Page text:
HOME

ABOUT US

GONGS

JOBS

LINKS

LOCATION

CONTACT US

 

Research and Development

Q1.      When and why was the Cheshunt Research Station set up?

A1.      British tomato growers have always been at the forefront of horticultural research. As long ago as 1914, glasshouse growers set up the Cheshunt Research Station in the Lea Valley, north of London, to tackle the technical problems then faced by the industry. 

Q2.      On average how much is spent on the research of tomato production in the UK each year?

A2.      Some 1.25 million a year is currently spent on research on tomato production in the UK, with growers directly funding the more applied, 'near market' research by levies paid on their turnover through the Horticultural Development Council.

Q3.      What is being done to improve fruit quality in respect of flavour, texture, appearance and shelf-life?

A3.      This is being achieved by the development of new varieties and fruit types, improved systems on handling fruit and grading after harvest, to allow fruit to ripen on the vine, and understanding more about the basic biology of plant growth and fruit development. Consumer research is being undertaken to define buying patterns and consumer expectations to ensure the industry meets the demands of today's market.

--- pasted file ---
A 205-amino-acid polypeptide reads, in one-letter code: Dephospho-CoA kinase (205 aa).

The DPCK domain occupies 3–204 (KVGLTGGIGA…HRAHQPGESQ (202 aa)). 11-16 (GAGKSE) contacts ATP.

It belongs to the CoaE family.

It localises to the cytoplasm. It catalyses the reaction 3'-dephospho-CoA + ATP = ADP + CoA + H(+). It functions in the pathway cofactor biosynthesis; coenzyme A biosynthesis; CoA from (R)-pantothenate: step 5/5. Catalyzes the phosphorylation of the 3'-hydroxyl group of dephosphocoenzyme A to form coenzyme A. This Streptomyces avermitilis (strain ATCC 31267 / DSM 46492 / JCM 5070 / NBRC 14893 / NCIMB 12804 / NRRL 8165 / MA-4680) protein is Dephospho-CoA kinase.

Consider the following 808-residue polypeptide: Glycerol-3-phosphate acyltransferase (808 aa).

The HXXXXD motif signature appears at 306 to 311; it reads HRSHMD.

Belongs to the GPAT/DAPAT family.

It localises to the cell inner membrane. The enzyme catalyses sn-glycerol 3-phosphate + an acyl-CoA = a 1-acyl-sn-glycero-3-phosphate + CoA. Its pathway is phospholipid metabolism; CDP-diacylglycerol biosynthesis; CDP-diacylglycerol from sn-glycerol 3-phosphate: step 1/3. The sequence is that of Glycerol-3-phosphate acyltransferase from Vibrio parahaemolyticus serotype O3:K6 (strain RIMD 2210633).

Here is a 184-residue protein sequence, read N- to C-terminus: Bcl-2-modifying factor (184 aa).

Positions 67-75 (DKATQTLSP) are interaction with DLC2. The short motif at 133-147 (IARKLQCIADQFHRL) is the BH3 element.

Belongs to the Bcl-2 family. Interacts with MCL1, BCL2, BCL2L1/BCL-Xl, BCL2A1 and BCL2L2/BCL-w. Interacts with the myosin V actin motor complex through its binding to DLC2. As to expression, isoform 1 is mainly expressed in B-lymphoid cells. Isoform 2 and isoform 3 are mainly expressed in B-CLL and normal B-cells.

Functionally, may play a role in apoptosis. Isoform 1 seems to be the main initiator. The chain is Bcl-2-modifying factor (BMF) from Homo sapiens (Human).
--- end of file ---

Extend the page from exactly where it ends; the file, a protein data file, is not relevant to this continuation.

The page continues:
Q4.      How do we maintain the status of lowest cost producers for British growers in the face of pressure from subsidised imports, especially from southern Europe?

A4.      The aim is to improve production efficiency by increasing yields, whilst reducing inputs. British growers have been very successful in this respect.  Average production per acre has doubled in the past 25 years, whilst the use of glasshouse heating fuel has been reduced by one third, and labour hours by two thirds, for each box of tomatoes produced.  This, however, is dependent on substantial investment in new glasshouses and facilities.

Q5.      How do British growers achieve pest and disease control without pesticides?

A5.      Britain leads the world in biological pest control, employing natural predators to control pests such as leaf miners and red spider mites.  This ensures an environmentally friendly industry with added consumer protection.  Natural control methods represent the most effective and profitable solution.  An armoury of natural enemies is now available from specialist rearing companies, and growers have become skilled in these advanced techniques, following research on the best ways to use them.  British growers have a published target of eliminating the use of all pesticides on their crops an increasing area of organic tomato crops is also being produced here.

Q6.      What are other means of disease control?

            Other means of disease control are also being developed such as sand filtration systems to recycle water.

 

  << back to tomato index

Website optimised for Internet Explorer 800x600 and 1024x768
Flavourfresh Limited 2005. All rights reserved.
Website designed and maintained by GLS Technology Ltd